Let $G$ be a finite group an $F(G)$ the algebra of functions on $G$. Let $N\lhd G$ be a normal subgroup and consider the ideal: $$J_N=\{f\in F(G)\,|\,\forall\,n\in N,\,f(n)=0\}.$$ Consider the quotient algebra $F(G)/J_N$ and the quotient map: $$\theta_N:F(G)\rightarrow F(G)/J_N\cong F(N),$$ $f\mapsto f+J_N=:[f]$.

Let $\rho$ be an irreducible representation of dimension $d$ of $G$. Where $$\chi=\sum_{i=1}^d\rho_{ii}\in F(G),$$ is the character of $\rho$, I believe that

$$\frac{1}{|N|}\sum_{t\in N}[\chi](t)$$

is equal to $d$ or zero.

Question 1: Is this true? It is a Frobenius-type result but I am interested, if possible, in a more direct proof.

Question 2: Does this fail for $N$ non-normal?

  • $\begingroup$ I am sure I am failing to see something obvious, but how do $[\chi](t)$ and $\chi(t)$ compare for $t \in N$? $\endgroup$ – Andreas Caranti Jun 19 '19 at 9:01
  • $\begingroup$ Can't you identify $F(G)/J_N$ with $F(N)$ and hence just use Frobenius and $\operatorname{Ind}^G_N 1=1^{\oplus [G:N]}$ (since $N$ normal)? $\endgroup$ – user10354138 Jun 19 '19 at 9:06
  • $\begingroup$ @AndreasCaranti my instinct is that the thing to compare is $\sum_{t\in N}[\chi](t)$ and $\sum_{t\in N}\chi(t)$. If you are asking what is $[\chi](t)$ I guess I am invoking an isomorphism $F(G)/J\cong F(N)$. I suppose that $\theta_N(\delta_g)=\delta_g$ for $g\in N$, and zero otherwise. $\endgroup$ – JP McCarthy Jun 19 '19 at 9:07
  • $\begingroup$ @user10354138 I had in a previous edit said that this is a Frobenius type result but I was interested in a more direct proof if possible. $\endgroup$ – JP McCarthy Jun 19 '19 at 9:08
  • $\begingroup$ I have taken some of these comments back into the question. $\endgroup$ – JP McCarthy Jun 19 '19 at 9:10

Here is a proof in the language of representations of quantum groups. This is work of Piotr Podlés and later Shouzou Wang.

Let $\rho=(\rho_{ij})_{i,j=1}^{d_\rho}$ be an irreducible representation and $N$ a subgroup of $N$. Let $\theta_N:F(G)\rightarrow F(N)$ be the map: $$\delta_g\mapsto \begin{cases}\delta_g&\text{ if }g\in N\\ 0 & \text{ otherwise}\end{cases}.$$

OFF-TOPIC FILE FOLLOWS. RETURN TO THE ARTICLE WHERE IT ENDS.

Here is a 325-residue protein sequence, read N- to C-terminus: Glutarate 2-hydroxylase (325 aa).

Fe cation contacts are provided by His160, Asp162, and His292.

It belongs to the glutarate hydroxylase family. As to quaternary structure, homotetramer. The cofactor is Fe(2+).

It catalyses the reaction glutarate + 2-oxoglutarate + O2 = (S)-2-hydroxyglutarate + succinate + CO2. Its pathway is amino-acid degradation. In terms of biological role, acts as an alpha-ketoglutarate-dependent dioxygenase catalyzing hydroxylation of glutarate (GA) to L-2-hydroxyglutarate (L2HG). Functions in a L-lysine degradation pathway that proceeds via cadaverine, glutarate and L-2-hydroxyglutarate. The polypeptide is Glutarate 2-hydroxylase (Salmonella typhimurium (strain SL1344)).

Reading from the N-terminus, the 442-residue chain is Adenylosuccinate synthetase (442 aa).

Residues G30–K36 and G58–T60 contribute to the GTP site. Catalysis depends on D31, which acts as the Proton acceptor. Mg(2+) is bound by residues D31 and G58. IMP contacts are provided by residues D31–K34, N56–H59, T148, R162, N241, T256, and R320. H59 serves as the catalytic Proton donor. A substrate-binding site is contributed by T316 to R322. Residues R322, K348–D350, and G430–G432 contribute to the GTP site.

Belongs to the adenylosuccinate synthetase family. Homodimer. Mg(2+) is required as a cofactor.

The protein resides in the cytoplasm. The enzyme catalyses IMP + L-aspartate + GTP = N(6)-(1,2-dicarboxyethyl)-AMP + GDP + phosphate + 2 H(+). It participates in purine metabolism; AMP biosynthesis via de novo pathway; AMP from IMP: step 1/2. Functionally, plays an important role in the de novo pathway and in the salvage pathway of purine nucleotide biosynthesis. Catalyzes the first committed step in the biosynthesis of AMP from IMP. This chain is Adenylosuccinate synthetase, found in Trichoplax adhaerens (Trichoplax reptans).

Note that where $\Delta:F(G)\rightarrow F(G)\otimes F(G)$ is the comultiplication: $$\delta_g\mapsto \sum_{t\in G}\delta_{gt^{-1}}\otimes\delta_t,$$ and $\Delta_N:F(N)\rightarrow F(N)\otimes F(N)$ the comultiplication in $F(N)$:

$$\delta_g\mapsto \sum_{n\in N}\delta_{gn^{-1}}\otimes \delta_n,$$ the map $\pi$ has the property that: $$(\pi\otimes\pi)\circ \Delta=\Delta_N\circ \pi.$$

That $\rho$ is a representation of $G$ on $V$ implies that $(\rho_{ij})_{i,j=1}^{d_\rho}\in M_{d_\rho}(F(G))$ is a corepresentation matrix for $F(G)$.

That $N$ is a subgroup of $G$ implies that $(\pi(\rho_{ij}))_{i,j=1}^{d_\rho}$ is a corepresentation matrix for $F(N)$.

The trivial corepresentation of $F(N)$ is the map $\kappa_{\tau_N}$ $\lambda\mapsto \lambda\otimes \mathbf{1}_N$. Let $n_\rho$ be the multiplicity of $\kappa_{\tau_N}$ in $\pi(\kappa_\rho)$. Podlés/Wang claim that $n_\rho$ is either $d_\rho$ or zero. Assume $1<n_\rho<d_\rho$.

Let $F(N\backslash G)$ be the algebra of functions constant on the right cosets of $N$ in $G$ and $F(G/N)$ the algebra of functions on the right cosets.

If $N$ is normal, then these algebras coincide.

Let $E$ be the projection $F(G)\mapsto F(G/N)$ that maps a function $f$ to $E(f)$ where $$E(f)(Ng)=\frac{1}{|N|}\sum_{n\in N}f(ng),$$ the average of $f$ on the coset $Ng$.

Let $$n_N=\frac{1}{|N|}\sum_{n\in N}\delta^n$$ be the averaging state on $F(N)$. We claim that $$E(\rho_{ij})=E_{N\backslash G}(\rho_{ij})=\sum_{k=1}^{d_\rho}h_N(\pi(\rho_{ik}))\,\rho_{kj},$$ and $$E(\rho_{ij})=E_{G/N}(\rho_{ij})=\sum_{k=1}h_N(\pi(\rho_{kj}))\rho_{ik}.$$ This follows from the fact that $$E=\underbrace{(h_N\pi\otimes I_{F(G)})\circ \Delta}_{E_{N\backslash G}}=\underbrace{(I_{F(G)}\otimes h_N\pi)\circ \Delta}_{E_{G/N}},$$ as can be seen by showing that this maps $$\delta_g\mapsto \frac{1}{|N|}\mathbf{1}_{Ng}.$$

Now choose a basis such that the $n_\rho$ trivial representations of $N$ in $\pi(\rho)$ occur in the top left hand corner so that:

$$\pi(\rho)=\left(\begin{array}{cccc}\mathbf{1}_N & \dots & 0 & 0 \\ \vdots & \ddots & 0 & 0\\ 0 & 0 & \mathbf{1}_N & 0 \\ 0 & 0 & 0 & \varrho\end{array}\right),$$ where $\varrho$ is a sum of non-trivial representations of $N$.

Now, beyond this point we have matrix elements $\pi(\rho_{ij})$ of non-trivial representations of $N$. From corepresentation theory, we have that the average of a non-trivial representation is zero, and so, outside the $n_\rho\times n_\rho$ upper corner, $n_N(\pi(\rho_{ij}))=0$.

Beyond this square there must be a non-zero matrix element $\rho_{ij}$

Recall that the map $E$ is a projection from functions on $G$ onto functions on the quotient group.

Note that, from the above discussion $$E_{N\backslash G}(\rho_{ij})=\begin{cases}\rho_{ij}&1\leq i\leq n_\rho,\,1\leq j\leq d_\rho\\0 & \text{otherwise}\end{cases},$$ and $$E_{G/N}(\rho_{ij})=\begin{cases}\rho_{ij}&1\leq i\leq d_\rho,\,1\leq j\leq n_\rho\\0 & \text{otherwise}\end{cases}$$

Take an element $\rho_{ij}$ such that $j>n_\rho$.

Now $$0\neq \rho_{ij}=E_{N\backslash G}(\rho_{ij})=E_{G/N}(\rho_{ij})=0.$$

This implies that there is no such $j$ and so $n_\rho=d_\rho$. Alternatively $n_\rho=0$.

The result above should follow.


Your Answer

By clicking “Post Your Answer”, you agree to our terms of service, privacy policy and cookie policy

Not the answer you're looking for? Browse other questions tagged or ask your own question.